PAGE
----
Future financial aid should depend on genuine opposition to terrorists
By Fulvio Martusciello
President-elect Donald Trump made headlines after Pakistani officials released details of his phone call with Prime Minister Nawaz Sharif. While the reported kind words exchanged could be interpreted as the beginning of a renewed friendship between the two countries, Islamabad’s thirst for headlines alone have made this less likely. More importantly, in the past Mr. Trump has stressed the security challenges associated with Pakistan and its potential global reach.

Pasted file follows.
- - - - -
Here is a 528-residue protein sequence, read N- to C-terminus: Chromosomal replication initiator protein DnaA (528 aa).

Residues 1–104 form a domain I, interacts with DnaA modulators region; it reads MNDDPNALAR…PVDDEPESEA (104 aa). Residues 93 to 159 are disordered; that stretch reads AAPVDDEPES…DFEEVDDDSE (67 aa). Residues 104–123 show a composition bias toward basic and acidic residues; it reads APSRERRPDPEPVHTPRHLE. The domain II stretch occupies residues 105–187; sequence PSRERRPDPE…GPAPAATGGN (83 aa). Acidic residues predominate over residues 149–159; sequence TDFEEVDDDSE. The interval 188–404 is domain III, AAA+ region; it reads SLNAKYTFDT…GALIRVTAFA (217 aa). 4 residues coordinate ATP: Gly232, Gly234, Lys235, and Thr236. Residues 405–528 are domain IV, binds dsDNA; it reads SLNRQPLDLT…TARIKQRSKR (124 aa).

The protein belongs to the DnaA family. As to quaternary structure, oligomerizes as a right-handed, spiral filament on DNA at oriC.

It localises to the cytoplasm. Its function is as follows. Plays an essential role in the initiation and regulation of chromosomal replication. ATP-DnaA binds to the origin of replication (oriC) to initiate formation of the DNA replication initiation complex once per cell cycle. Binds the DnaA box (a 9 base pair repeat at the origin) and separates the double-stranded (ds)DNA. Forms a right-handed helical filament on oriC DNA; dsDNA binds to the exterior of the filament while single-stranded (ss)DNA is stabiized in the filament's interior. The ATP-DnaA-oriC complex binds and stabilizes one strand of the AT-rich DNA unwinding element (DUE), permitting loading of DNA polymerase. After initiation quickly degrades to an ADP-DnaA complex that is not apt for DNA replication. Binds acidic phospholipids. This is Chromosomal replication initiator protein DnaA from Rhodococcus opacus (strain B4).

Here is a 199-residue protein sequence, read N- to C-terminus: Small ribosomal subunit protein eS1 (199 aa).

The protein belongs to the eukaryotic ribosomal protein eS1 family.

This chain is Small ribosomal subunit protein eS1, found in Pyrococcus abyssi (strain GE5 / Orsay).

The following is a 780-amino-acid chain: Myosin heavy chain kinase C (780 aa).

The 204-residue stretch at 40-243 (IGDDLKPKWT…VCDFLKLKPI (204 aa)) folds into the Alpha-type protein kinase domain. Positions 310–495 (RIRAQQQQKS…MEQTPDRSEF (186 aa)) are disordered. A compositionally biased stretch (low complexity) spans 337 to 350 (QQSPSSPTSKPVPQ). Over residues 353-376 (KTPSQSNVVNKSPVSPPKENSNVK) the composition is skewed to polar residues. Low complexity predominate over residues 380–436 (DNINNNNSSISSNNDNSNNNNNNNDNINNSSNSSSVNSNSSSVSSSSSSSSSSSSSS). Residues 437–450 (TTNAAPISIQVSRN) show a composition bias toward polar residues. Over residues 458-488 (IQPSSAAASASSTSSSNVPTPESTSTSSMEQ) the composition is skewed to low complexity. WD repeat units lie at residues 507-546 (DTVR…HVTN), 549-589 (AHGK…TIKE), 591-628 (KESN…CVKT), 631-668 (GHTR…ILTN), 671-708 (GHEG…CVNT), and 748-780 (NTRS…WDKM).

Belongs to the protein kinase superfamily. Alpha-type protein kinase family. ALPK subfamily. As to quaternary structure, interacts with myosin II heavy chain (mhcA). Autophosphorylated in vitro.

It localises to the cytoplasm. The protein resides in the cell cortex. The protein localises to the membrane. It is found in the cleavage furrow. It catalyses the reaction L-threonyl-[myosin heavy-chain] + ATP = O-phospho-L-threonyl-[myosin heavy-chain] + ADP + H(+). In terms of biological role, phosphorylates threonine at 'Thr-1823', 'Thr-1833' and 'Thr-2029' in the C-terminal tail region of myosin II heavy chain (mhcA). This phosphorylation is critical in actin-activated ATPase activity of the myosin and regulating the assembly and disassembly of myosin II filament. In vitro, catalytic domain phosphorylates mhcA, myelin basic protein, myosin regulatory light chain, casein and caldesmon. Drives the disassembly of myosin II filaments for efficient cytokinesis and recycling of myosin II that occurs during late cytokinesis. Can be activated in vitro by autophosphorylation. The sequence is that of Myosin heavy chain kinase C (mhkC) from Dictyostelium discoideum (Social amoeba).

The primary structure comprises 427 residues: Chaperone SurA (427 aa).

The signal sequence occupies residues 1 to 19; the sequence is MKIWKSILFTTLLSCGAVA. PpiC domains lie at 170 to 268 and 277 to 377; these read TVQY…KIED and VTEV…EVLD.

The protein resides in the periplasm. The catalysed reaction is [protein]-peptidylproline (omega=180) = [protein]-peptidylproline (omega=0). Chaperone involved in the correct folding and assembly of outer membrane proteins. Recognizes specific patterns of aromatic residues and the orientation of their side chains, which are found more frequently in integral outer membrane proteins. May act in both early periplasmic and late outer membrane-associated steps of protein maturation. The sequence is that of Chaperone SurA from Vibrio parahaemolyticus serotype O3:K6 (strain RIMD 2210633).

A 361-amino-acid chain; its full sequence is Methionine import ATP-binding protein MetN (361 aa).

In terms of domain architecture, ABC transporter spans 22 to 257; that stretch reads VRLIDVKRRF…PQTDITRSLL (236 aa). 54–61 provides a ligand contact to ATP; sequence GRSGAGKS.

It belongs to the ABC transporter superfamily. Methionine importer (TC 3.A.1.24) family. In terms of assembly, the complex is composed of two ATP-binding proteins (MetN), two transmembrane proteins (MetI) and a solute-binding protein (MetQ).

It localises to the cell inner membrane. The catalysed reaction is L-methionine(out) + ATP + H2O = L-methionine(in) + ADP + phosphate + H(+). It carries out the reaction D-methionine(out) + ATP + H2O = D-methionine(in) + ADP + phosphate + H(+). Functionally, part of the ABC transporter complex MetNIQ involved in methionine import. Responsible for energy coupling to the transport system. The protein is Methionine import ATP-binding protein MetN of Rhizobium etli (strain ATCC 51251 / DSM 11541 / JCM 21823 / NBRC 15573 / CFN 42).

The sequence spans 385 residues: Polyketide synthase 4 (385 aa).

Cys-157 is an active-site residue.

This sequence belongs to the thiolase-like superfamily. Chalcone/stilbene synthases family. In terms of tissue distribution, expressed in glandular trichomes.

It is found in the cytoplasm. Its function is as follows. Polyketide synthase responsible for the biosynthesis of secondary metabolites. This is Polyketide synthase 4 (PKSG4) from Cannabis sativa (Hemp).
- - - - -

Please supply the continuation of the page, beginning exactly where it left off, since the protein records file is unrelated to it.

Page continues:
Pakistan’s blasphemy laws are often used against religious minorities and others who are the target of false accusations, while emboldening vigilantes prepared to threaten or kill the accused, a new Amnesty International report says today.
“There is overwhelming evidence that Pakistan’s blasphemy laws violate human rights and encourage people to take the law into their own hands. Once a person is accused, they become ensnared in a system that offers them few protections, presumes them guilty, and fails to safeguard them against people willing to use violence,” said Audrey Gaughran, Amnesty International’s Director of Global Issues.